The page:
Yes, the illustrator behind it has tried most of the cheeses.
Looking for an interesting Christmas gift for the cheese lover in your life? Sure, you could get them actual cheese, but we all know, one, that picky jerk of a loved one will definitely find a way to critique your selection, and two, no one likes the smell of wrapped cheese that’s been sitting under a Christmas tree.
Instead, consider "The Cheese Map of Europe" which has just been released by Hog Island Press — the one-man operation from Philadelphian Mark Adams. This massive 24-inch by 36-inch poster featuring hand-drawn illustrations printed on 80-pound cover stock "pays homage to 100 unique flavors and origins while providing cultured escapism through the stories of some of the most important cheeses from the Old World." And as an added bonus, $5 of the $35 price tag gets donated to the poverty-battling nonprofit CARE.
Adams’ previous posters have featured topics like monsters, rock stars, and the great American novel, so I reached out to the artist to learn about his process for tackling cheese…
Mike Pomranz: Why a map of cheese?
Mark Adams: At the core of Hog Island Press is a desire to share experiences and tell some great stories, to bring people together through a celebration of their uniqueness. I’d never seen anyone attach such a literal sense of place to many of these specific cheeses and their histories, and I hope The Cheese Map does just that.
MP: How did you choose which cheeses to highlight?
MA: Now, it’s not my intention to proclaim these are the only great cheeses to seek out from Europe: There are, of course, WAY more than 100 phenomenal cheeses that could have been included. The emails that I’m sure to receive telling me about the ones I missed will surely prove it (and likely be enough to merit considering a Vol. 2!) But for this particular project, I chose to include a combination of cheeses that have made the greatest impact on me and my cheese-loving community (that includes people like the wonderful food artist Mike Geno) in addition to some others that I just felt had a great story to tell.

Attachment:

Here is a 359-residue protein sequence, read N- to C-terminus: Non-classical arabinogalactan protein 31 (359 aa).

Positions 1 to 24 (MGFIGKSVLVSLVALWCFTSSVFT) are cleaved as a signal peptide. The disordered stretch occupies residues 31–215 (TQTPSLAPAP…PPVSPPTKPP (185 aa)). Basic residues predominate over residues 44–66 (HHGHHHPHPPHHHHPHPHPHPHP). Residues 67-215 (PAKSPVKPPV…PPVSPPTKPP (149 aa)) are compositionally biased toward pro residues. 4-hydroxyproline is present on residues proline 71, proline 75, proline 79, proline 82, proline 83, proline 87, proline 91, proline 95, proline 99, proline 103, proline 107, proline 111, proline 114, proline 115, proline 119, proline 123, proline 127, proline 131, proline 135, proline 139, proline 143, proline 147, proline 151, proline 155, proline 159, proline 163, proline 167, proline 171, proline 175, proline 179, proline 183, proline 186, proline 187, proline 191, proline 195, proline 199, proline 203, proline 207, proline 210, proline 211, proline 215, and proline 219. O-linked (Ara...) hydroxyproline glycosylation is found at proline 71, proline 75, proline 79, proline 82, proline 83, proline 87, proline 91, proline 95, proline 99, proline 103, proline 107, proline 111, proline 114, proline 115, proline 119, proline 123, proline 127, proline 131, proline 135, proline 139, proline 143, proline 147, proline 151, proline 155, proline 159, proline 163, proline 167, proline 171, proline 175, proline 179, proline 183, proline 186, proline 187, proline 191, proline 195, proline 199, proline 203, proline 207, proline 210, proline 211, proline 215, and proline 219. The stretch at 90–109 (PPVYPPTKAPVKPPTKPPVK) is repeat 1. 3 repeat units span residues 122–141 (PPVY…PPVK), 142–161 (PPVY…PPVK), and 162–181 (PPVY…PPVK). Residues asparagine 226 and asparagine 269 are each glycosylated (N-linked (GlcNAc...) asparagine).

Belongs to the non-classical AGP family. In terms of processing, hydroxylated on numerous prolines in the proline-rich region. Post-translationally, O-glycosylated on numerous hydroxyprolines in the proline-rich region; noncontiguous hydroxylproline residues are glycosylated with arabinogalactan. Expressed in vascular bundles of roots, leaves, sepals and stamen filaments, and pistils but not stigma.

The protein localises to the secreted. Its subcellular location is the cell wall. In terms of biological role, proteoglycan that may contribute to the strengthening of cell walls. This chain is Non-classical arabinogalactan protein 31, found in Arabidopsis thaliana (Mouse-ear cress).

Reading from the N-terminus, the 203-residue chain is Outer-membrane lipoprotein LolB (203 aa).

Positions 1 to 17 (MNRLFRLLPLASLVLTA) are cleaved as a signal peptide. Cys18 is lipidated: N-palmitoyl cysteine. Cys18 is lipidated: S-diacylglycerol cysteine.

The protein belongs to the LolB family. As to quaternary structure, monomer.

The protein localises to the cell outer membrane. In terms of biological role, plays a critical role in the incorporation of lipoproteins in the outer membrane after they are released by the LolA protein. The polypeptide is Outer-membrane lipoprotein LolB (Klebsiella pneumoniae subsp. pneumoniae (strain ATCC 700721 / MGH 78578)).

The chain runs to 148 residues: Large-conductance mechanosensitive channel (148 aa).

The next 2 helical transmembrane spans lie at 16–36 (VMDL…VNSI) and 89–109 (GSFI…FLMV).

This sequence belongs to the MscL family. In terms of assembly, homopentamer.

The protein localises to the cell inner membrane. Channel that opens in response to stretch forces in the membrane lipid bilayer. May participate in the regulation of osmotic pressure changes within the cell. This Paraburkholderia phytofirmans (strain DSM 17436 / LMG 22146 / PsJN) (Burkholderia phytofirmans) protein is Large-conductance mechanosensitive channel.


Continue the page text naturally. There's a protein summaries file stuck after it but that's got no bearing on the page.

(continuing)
MP: Where do the illustrations take their inspiration from? I’m assuming, what, you just Google Image the cheese name to see some examples??
MA: The internet is indeed a helpful tool for drawing inspiration, but I find it just as valuable to research (and eat) as many of these as possible in person. There are a small handful of subjects in this world that people in the know always seem to be sincere and eager to share knowledge about: things like baseball, beer and wine, music. I’ve found that cheese is another one. And the great thing about cheese, like those others, is that you can always dig deeper and find as much mystery and intrigue as you wish to discover.
MP: After you’ve chosen the topic, how long does a project like this take from researching to drawing to writing all the descriptions?
MA: This project has, in theory, been years in the making. I take R & D pretty serious! The actual drawing took a few months — with plenty of breaks for additional research.
MP: Alright, be honest here, how many of these cheeses have you actually tried? No way you’ve tried all 100, right?!?
MA: Most of them actually! My wife and I spend as much time around cheese shops as possible, and we’ve been lucky enough to spend most of our adult lives in close proximity to the generous cheesemongers at Di Bruno Bros (shout out to Philly). And hey, if anyone ever wants to take me along on an adventure to discover a few more please do drop me a line!